Andriy doesn't show too much enthusiasm in the captain's request to show me the engineering rooms as well, according to my wish. I only ever meet the chief engineer from Ukraine in the sports room, he trains on the treadmill every day from 18:00 to 19:00 for a marathon - his view/outlook into the future and relationship to the solid land. After I was allowed to visit the gigantic machines and lost my voice, we had coffee, he brought a good machine for himself.
"When I was seventeen, all I knew was that I didn't want to join the army. I grew up in the Soviet Union. The only way to avoid it was to go to naval school, so I applied there. I guess I chose something technical because of the bikes.... as a kid, I was always riding bikes, working on them was fun. Now I'm used to this life, the hardest part is still missing the family. I'm the opposite of my wife, she can't sleep when it's noisy and complains about our neighbours, I wake up when there's silence, to me it means something is wrong."
Maybe that's why I've always liked cars and planes.... they are objects that allow you to move around, that serve something. They don't take up space unnecessarily, but help you conquer it. This year has allowed me to use quite some means to move, often they were random and shared passages, my favourite. Every item I carry has its story. In my case a reused plastic bag, in the plastic bag little wooden waves with red edges. I took about ten pencils with me, five of them are still there, all short. I didn't miss anything, if I did, I could buy it, and I was allowed to give away what I didn't need. Exchange, one of the oldest forms of living together with other people, is still alive among those who see the whole earth as their home. Soon I will also return this backpack to the friend who lent it to me. Life with the house on my shoulders is similar to life on a ship. Everything has its place and is ordered by necessity. There is only what is needed, and that also means constant maintenance work, here the rust that has developed is cleaned with a drill and then repainted, I repaired my three pairs of socks with needle and thread. An opportunity to think about "possessions", what you own can become an anchor.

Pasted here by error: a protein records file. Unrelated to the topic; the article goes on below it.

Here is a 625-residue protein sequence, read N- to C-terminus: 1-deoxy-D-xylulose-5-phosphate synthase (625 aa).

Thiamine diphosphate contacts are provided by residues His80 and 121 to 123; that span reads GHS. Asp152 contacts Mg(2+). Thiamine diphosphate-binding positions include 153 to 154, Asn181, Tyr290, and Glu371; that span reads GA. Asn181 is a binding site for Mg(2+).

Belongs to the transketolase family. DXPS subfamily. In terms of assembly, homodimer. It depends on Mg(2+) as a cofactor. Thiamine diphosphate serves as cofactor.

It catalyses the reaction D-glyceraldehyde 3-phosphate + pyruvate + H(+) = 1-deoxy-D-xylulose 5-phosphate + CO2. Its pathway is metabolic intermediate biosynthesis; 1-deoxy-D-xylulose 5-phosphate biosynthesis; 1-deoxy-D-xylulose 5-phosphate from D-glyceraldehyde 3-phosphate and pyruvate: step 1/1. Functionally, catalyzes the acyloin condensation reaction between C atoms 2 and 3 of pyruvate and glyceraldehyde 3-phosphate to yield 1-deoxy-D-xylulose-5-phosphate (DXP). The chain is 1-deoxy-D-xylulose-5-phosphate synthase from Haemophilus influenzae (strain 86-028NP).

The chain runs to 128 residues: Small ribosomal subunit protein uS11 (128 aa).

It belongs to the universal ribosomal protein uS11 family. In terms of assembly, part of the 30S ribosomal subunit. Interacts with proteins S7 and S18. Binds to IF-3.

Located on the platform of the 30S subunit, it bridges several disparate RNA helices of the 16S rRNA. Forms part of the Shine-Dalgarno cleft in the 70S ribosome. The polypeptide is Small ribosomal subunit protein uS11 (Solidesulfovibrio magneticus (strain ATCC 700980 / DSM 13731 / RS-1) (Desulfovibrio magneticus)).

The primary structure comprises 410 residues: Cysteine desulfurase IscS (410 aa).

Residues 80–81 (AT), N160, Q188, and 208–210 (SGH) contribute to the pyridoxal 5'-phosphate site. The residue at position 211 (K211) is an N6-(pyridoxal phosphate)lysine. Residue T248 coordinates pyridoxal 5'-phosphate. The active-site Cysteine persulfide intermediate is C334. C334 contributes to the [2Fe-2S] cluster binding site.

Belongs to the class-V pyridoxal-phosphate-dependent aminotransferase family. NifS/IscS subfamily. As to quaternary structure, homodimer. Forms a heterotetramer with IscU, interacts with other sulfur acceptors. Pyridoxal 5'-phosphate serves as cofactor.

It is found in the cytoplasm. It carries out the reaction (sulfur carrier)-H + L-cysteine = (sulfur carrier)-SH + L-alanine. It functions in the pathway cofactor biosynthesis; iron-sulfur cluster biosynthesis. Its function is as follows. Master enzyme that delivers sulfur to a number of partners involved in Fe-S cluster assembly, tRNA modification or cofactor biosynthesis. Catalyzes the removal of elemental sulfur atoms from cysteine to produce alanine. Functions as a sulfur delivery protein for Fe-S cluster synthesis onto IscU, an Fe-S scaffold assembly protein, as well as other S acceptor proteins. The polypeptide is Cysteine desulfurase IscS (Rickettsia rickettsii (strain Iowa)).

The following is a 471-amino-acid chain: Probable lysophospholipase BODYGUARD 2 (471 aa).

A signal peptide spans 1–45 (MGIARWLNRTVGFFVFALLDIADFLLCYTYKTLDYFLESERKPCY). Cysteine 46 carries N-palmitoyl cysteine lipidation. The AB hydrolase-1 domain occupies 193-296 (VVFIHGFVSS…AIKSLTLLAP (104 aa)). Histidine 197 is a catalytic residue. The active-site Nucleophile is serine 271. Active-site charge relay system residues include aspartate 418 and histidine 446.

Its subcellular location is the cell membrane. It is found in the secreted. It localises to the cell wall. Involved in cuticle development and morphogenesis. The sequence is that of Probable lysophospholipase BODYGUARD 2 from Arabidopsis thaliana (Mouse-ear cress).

Also tonight, a point was discernible where the sunlight ends and the darkness begins. With a single horizon, 360 degrees of flat surface, one can notice such things. One sees the great system, the roundness of the planet, the movement of the elements/spheres in space. Everything here on earth is reduced/can be narrowed down to the appearance of the sun, which begins the day, and its fading, which introduces the night. Everything is subject to this basic rhythm, an essentiality from which all complexity arises. Sailors learn to read these elements, for them they are like maps. On the ship, there is the encyclopaedia of navigation, divided into chapters such as stars, clouds, waves, winds and so on. Like Dan, Baja, the full seaman, is always ready to answer my many questions. We spend hours together, nearby, with telescopes on our eyes.
"Normally the contracts for Filipinos are of nine months, but this time I asked for six months only. Nine months is too long, I'm bored and on this ship the gym is not very furnished. As a child I dreamed of being a sailor and now I'm here living the dream.... But my favourite part of all is always when I can fly back to my family."
We are obviously much closer to the storm. We have been ordered to lock all the drawers and doors and tie up the furniture, from tomorrow we have to be careful when moving, always have a free hand to hold on to. This morning the ocean was jagged, the water messy, now huge waves with white streaks are coming from far away, tons of water on which we are already riding like on a roller coaster.
I realise that it was scary for me to go back without a plan, because where I go now, you risks drowning without a plan. But this essentiality reminds me of what I have learned. This trip was about "keeping the question open" my only resolution was to try "not to know for as long as possible". Many questions were resolved in the simple answer: if you follow and listen, decisions are natural. Starting from what is there, life conquers the space and time to happen.
We rise, and then the muzzle falls, because the waves also come a little from the side, circling the ship. I secure myself with pillows on each side and behind the head not to hit it while sleeping or fall out. To experience the character of the ocean from the inside, instead of imagining it from its edges as I have often done, is an honour for me.
I wish that life will continue to hide my fears behind adventures I cannot resist, as my mother did with the bitter medicine drops in the sugar cubes. Be they always welcome, these little deceptions/scams. I wish to my naivety and unconsciousness/recklessness to never be forced to give up. I don't want to wait for a festive occasion anymore, to share hugs with my family, and I want to call the days what they are: Gifts.
It seems to float not on a surface but between two consistencies, that of air and that of water, two interacting densities, a dance. I wouldn't want to be anywhere else.